Five homegrown herbs that can help ease your allergic reactions
Edible gardening guru Jane Griffiths shares growing tips and reveals how to make therapeutic infusions and decoctions from your harvest
For those who suffer from allergies, spring is a time of sneezing, red itchy eyes, sniffly noses and blocked sinuses. Using herbs can ease these reactions.
Here are five you can easily grow at home and harvest to create therapeutic infusions and decoctions:
Echinacea is a delightful plant; bees and butterflies love it and its striking pink flowers last throughout summer. Grow in full sun and well-drained soil.
It contains polysaccharides which enhance the immune system, relieve pain, lessen inflammation and have antiviral and antioxidant properties. To lessen hay fever, regularly drink a decoction made from the roots (which contain the bulk of the benefits).
Peppermint is one of the easiest herbs to grow; the most difficult thing is preventing it from taking over your garden! Either plant in pots or, if you want it as part of your herb garden, bury bottomless pots in the ground. It likes full sun and plenty of water.
In late spring buy fresh rhizomes with well-developed growth buds. Plant in well-composted soil when daytime temperatures are over 20°C. Bury at an angle, with one side about 6cm deep and the other just below the surface and the growth buds pointing upwards. Cover and press down firmly. Keep well watered and mulched throughout the growing season and it will spread by growing new rhizomes underground.
It's a powerful decongestant as an infusion or added to a steamer and inhaled.
Ginger likes warm weather and filtered sunlight.
Ginger is an anti-inflammatory, warming herb, stimulating circulation and making the body sweat. It is particularly good for hay fever, colds, coughs and chills. Use in an infusion (powdered) or decoction (fresh or dried roots).
Thyme, a hardy and unfussy perennial, bears pink and purple flowers in summer. There are numerous varieties, including variegated and lemon-flavoured ones.
It does best in hot, dry climates, but it grows happily through rainy summers as long as it has sufficient sunlight and well-drained soil.
Every year after flowering, give the plant a trim to encourage new growth and prevent it from becoming too woody and sprawling. It contains thymol, a strong antiseptic, good for loosening stubborn phlegm and strengthening lungs.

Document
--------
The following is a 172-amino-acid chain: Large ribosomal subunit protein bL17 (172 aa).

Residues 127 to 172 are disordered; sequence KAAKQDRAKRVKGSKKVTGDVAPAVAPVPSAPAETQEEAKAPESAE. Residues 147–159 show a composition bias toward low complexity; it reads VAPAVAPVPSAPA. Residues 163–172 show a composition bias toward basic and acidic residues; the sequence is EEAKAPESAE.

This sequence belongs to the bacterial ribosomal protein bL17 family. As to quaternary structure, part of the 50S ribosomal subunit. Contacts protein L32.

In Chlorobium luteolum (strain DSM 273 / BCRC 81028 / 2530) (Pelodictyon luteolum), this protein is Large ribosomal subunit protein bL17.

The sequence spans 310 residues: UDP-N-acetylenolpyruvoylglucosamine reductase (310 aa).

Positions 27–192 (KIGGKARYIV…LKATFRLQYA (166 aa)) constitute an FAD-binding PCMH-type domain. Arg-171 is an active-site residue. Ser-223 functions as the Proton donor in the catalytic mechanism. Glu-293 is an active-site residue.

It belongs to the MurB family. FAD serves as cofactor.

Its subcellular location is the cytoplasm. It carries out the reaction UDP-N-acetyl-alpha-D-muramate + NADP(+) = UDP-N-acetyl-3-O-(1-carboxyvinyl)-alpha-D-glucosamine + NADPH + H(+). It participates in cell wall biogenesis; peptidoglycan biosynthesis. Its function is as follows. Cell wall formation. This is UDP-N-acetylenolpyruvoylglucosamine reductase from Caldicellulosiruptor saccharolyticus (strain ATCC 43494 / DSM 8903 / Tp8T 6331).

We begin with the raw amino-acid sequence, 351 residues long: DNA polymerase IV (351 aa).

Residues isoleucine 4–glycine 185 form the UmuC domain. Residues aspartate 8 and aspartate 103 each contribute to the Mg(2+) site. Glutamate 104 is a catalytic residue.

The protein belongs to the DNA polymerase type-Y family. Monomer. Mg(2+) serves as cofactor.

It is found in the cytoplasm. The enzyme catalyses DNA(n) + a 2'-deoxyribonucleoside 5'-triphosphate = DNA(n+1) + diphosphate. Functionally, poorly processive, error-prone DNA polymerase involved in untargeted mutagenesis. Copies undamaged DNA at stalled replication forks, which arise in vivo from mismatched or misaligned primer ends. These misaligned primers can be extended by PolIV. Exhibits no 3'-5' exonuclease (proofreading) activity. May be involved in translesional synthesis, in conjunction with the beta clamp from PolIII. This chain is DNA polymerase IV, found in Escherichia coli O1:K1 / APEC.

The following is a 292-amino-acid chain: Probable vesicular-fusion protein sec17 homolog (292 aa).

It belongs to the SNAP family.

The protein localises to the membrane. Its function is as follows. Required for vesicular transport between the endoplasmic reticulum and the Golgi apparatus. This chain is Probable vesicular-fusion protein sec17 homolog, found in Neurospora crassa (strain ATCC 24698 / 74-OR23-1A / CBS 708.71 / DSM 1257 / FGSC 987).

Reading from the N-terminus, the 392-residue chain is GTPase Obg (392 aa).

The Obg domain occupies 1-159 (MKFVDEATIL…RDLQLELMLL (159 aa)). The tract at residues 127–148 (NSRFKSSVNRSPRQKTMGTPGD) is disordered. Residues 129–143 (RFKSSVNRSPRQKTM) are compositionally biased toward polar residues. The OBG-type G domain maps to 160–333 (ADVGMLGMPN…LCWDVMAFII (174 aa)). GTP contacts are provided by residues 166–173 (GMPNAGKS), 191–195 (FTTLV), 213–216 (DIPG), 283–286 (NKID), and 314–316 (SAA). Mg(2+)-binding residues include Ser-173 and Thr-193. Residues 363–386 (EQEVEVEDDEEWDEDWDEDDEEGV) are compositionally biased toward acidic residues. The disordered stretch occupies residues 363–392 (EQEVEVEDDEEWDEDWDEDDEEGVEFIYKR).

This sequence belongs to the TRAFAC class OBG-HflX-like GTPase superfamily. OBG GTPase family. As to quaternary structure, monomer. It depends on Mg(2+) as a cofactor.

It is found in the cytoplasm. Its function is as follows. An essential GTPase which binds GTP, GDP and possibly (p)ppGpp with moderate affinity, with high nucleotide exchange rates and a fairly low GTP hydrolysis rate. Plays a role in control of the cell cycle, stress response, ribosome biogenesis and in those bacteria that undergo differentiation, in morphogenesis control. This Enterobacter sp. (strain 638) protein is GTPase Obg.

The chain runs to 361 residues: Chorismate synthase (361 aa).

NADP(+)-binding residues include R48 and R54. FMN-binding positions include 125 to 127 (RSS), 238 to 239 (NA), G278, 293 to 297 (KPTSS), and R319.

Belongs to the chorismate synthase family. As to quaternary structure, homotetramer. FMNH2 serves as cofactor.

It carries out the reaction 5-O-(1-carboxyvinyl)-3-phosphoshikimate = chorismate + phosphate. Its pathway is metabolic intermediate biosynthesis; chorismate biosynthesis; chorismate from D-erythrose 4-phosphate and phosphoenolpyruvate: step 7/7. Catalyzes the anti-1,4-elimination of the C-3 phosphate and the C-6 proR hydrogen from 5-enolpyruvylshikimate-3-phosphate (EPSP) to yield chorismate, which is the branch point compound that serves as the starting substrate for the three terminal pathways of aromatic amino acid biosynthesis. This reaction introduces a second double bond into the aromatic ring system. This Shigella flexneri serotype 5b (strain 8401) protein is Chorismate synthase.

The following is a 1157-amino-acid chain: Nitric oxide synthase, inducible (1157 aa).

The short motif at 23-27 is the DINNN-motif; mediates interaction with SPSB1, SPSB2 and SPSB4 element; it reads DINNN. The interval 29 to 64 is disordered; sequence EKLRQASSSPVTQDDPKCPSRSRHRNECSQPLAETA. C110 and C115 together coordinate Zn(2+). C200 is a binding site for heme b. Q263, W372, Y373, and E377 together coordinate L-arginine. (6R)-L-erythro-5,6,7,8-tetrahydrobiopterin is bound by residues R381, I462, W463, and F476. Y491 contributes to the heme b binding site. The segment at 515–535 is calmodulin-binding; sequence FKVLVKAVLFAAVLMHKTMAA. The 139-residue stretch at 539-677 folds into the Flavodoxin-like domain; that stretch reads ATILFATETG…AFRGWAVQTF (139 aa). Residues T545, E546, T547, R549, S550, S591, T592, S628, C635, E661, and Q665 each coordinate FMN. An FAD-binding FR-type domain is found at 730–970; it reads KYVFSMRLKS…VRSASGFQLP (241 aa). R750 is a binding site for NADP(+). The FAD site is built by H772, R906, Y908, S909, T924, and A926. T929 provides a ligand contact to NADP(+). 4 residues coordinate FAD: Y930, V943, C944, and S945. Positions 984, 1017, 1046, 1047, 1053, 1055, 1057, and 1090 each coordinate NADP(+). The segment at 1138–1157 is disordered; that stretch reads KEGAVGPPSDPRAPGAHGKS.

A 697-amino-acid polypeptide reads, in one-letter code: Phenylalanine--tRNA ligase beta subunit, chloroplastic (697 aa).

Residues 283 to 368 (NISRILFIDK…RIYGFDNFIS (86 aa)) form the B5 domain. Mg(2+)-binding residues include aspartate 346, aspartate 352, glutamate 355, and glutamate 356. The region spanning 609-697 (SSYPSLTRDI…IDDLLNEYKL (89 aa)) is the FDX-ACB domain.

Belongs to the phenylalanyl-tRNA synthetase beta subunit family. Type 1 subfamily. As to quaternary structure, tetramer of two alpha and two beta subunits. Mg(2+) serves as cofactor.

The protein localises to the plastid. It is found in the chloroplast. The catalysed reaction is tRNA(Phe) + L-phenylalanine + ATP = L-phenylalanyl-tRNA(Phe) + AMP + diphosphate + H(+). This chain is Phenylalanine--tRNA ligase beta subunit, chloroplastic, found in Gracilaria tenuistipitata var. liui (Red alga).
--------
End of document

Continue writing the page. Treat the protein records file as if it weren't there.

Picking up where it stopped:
A daily infusion helps treat asthma, hay fever, sinus congestion, colds and coughs.
5. STINGING NETTLE
Stinging nettle prefers semi-shade and grows easily in any soil. It spreads and can become invasive if not controlled.
In late autumn, cut to the ground and mulch lightly. Wear gloves when working with it - it's not called stinging nettle for nothing!
Nettle is a natural antihistamine, rich in vitamins (particularly C) and minerals.
Drinking an infusion regularly boosts our immune system and rids the body of toxins, helping to reduce allergies and rashes.
HOW TO MAKE A HERBAL INFUSIONS AND DECOCTIONS
An infusion is used to extract the constituents of leaves, flowers and soft-stemmed herbs.
To make one, add 500ml just-boiled water to 75g fresh or 30g dried herbs. Cover and leave to steep for 15 minutes before straining (don't add vigorously boiling water as valuable oils will be lost in the steam).
A decoction is used for more robust plant parts: roots, seeds, stems, bark and berries.
To make one, chop 30g dried herb or 60g fresh herb and add 750ml cold water. Heat (covered) and simmer gently for 1 hour before straining.
Both infusions and decoctions can be sweetened with honey and should be made fresh daily. Drink 1 cup, three times a day, hot or cold.
• Griffiths is the author of four popular vegetable gardening books, the latest being 'Jane's Delicious A-Z Of Herbs'. Visit janesdeliciousshop.co.za
• Always consult a medical professional before taking herbal remedies. Pregnant women and children should be particularly cautious.
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